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Here's another question for everyone, just because I'm curious. When composing from an empty project, do you start with a chord progression or do you star with a melody (or both at the same time)?

For me, I quickly realized that I have to create a melody first. Any time I start with a chord progression, that chord progression is inevitably repetitive, unimaginative or sounds random and leads to an uninspiring melody.

If I start with a melody, the melody is free to wander wherever my imagination takes it and the chord progression is dictated by the melody. For me, this results in a more interesting chord progression that I would never have dreamed up otherwise.
Melody first, for sure. There's nothing I love more than establishing a leitmotif with a particular chord progression, then throwing the listener off completely by using the same melody with different chords accompanying it. John Williams does this all the time in the various Star Wars scores and it's amazing. A bold, heroic theme can be turned into something sad or even menacing, just by changing a few notes around.
...then again, for non-thematic type of music, I like working with SOUND in general. An evolving synth pad or just a looped bit of noise can spark a whole musical idea for me. But that's not chords technically speaking.
Yeah, some of the best advice I ever got was from a friend of mine who is an exceptional musician, who told me to write the melody first and then work out the chords. I didn't understand harmony fully at the time (just the basics of triads, inversions, suspensions), but doing so kind of caused me to develop my ear for chords underneath the melody, because I guess I always had a reasonable ear for consonance and popular cadences. Some of my music from 2005-06 shows some of the things I was learning about harmony while briefly a music student, but I forgot a lot of that immediately, and it's only been in the last year or so that I've once again returned to harmony as a serious study. Some of my new ideas ARE driven by harmony, because I've been studying theory on my own again. What I've found, though, is that (at least right now) my ideas are all blocky--there's very little organic flow, because I'm worried too much about voice leading and such. But that's just me at my present level of knowledge and skill. I like the idea of being able to compose abstractly and give a voice to each part, but I'm no expert there. I HAVE started to be more conscious about the melody as part of the harmony, if that makes sense. Like, if the melody occupies this part of the chord(s), what do I need to fill in?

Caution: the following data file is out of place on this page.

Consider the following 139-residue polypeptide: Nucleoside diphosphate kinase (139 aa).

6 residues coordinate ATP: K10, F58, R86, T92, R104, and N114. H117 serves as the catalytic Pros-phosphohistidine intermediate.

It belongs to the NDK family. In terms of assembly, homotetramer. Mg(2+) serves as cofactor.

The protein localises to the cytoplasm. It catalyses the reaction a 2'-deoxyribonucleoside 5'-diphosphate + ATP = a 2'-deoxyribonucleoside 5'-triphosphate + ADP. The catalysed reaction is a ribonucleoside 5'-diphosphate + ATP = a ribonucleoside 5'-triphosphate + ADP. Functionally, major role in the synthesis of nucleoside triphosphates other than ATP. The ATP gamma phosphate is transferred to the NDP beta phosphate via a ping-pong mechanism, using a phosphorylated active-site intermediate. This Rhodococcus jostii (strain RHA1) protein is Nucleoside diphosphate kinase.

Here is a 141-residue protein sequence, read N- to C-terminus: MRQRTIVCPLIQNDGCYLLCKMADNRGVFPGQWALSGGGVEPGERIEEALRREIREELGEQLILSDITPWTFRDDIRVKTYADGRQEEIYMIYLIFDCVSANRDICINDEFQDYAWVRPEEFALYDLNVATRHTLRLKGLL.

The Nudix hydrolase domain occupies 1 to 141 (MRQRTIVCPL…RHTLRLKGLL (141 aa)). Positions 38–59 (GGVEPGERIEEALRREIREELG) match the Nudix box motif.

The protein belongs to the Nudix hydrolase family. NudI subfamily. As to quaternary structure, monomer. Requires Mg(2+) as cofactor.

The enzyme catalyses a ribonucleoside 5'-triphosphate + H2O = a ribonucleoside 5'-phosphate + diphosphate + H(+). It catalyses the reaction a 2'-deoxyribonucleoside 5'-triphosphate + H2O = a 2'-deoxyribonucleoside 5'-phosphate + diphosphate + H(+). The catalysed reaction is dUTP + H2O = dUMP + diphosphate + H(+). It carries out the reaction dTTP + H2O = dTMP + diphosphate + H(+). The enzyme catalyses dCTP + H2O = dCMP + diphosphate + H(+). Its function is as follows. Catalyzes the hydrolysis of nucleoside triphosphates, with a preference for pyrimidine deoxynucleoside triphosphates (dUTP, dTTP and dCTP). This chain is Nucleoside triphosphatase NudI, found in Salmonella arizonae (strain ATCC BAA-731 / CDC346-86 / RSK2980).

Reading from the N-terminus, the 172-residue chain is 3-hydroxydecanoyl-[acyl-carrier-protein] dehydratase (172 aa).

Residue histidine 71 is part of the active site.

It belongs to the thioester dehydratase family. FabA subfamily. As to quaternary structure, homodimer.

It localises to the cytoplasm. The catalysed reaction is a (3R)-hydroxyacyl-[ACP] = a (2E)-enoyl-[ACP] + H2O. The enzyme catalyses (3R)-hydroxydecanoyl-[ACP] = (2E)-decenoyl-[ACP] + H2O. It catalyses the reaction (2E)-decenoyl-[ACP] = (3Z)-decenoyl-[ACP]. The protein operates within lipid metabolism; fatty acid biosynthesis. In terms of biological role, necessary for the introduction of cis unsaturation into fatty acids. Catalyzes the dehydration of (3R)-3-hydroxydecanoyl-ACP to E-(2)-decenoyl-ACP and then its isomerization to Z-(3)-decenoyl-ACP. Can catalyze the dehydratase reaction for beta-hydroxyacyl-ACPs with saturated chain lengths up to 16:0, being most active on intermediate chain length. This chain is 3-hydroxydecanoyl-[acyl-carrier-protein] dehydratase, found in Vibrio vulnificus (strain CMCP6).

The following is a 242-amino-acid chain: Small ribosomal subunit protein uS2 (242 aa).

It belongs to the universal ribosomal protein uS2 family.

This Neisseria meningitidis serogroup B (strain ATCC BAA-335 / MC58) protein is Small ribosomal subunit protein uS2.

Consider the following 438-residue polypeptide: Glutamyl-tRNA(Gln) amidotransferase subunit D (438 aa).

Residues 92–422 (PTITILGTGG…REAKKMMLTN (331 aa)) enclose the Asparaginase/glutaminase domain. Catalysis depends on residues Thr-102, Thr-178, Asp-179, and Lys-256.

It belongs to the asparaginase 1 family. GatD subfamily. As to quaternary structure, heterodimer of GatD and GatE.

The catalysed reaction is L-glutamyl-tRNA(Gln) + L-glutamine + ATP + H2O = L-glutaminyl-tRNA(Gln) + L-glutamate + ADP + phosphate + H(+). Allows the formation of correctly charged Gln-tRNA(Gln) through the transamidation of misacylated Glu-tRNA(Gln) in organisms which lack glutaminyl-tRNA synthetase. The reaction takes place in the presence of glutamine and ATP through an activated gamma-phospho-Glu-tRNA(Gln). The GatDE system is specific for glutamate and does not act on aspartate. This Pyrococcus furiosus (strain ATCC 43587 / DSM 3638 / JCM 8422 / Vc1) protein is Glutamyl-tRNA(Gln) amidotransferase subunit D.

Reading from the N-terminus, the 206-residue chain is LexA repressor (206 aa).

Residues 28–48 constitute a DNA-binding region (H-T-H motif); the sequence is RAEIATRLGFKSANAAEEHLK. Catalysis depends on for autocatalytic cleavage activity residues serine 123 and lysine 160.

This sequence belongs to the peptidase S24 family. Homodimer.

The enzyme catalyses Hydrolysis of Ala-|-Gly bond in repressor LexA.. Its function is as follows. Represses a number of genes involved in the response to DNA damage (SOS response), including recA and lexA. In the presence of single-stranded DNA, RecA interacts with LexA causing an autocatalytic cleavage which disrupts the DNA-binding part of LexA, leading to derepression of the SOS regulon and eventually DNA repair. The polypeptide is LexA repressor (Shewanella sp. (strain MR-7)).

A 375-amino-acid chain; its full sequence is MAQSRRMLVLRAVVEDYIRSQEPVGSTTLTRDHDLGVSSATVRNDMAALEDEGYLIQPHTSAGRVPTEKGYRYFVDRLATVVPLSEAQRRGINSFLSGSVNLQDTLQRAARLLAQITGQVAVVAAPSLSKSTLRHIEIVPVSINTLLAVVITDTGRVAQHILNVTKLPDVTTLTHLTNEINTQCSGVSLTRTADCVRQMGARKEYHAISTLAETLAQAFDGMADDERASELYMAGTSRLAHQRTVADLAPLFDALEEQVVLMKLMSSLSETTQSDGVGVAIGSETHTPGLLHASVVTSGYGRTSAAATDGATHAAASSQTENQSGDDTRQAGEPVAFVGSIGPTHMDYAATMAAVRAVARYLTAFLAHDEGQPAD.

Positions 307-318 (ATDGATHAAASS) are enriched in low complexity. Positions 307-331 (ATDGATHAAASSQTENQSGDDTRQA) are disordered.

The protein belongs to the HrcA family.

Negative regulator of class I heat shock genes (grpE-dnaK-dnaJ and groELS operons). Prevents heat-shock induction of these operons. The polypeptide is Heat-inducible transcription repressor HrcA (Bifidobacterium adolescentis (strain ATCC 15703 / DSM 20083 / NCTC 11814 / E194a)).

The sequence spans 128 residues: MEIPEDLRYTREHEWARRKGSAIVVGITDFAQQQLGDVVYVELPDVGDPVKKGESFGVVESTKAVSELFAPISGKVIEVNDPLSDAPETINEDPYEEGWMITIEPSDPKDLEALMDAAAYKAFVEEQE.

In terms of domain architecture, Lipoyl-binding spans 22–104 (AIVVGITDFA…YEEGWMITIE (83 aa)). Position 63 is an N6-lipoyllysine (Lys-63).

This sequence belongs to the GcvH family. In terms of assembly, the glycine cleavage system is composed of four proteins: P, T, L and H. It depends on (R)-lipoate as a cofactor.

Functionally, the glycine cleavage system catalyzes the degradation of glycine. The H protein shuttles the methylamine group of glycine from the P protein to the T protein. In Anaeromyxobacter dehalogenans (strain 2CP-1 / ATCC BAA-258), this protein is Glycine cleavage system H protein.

Honestly, though, when I really think about my "process" (I don't really have one), like Mattias, I just work with sound. A certain synth patch will just sound better played as chords, another as a melody. Once something is happening in my ears, I can start to hear how it might be developed. For a guy who doesn't work on his music enough, I sure have a lot of approaches to shift between Big Grin
Good question! It depends for me.

In some cases I start with a 'ground', i.e. some kind of bass line that repeats, then build up. I do this most often when improvising the lines, as then I have a solid basis on which to develop harmonic ideas. This is usually a really quick way of writing which is useful if there's some kind of deadline, but as mentioned earlier, sometimes I find the result can get too repetitive if not careful to mix things up.

When composing though with step entry or drawing in notes, I often start with melody instead. I find this tends to make me write very polyphonic music with a lot of attention to voice leading and often goes more interesting places harmonically than it otherwise would.

In other cases, I end up starting with some kind of rhythmic motif, such as a pizzicato or spiccato thing, and build the piece around that. This is usually the result of goofing around on the keyboard for a bit, and then something I don't hate will come to me eventually.